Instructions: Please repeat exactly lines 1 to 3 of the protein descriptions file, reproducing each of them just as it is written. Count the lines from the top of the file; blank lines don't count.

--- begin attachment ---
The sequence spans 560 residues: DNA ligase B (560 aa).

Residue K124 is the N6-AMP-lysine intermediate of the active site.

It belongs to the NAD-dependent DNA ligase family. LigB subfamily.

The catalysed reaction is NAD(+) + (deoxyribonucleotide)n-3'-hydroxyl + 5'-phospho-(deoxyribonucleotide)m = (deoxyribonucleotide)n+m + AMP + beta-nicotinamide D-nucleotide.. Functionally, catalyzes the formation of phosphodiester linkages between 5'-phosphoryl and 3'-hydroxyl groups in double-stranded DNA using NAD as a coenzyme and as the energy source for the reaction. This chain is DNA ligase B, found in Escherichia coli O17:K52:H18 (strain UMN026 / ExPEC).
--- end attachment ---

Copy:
The sequence spans 560 residues: DNA ligase B (560 aa).

Residue K124 is the N6-AMP-lysine intermediate of the active site.

It belongs to the NAD-dependent DNA ligase family. LigB subfamily.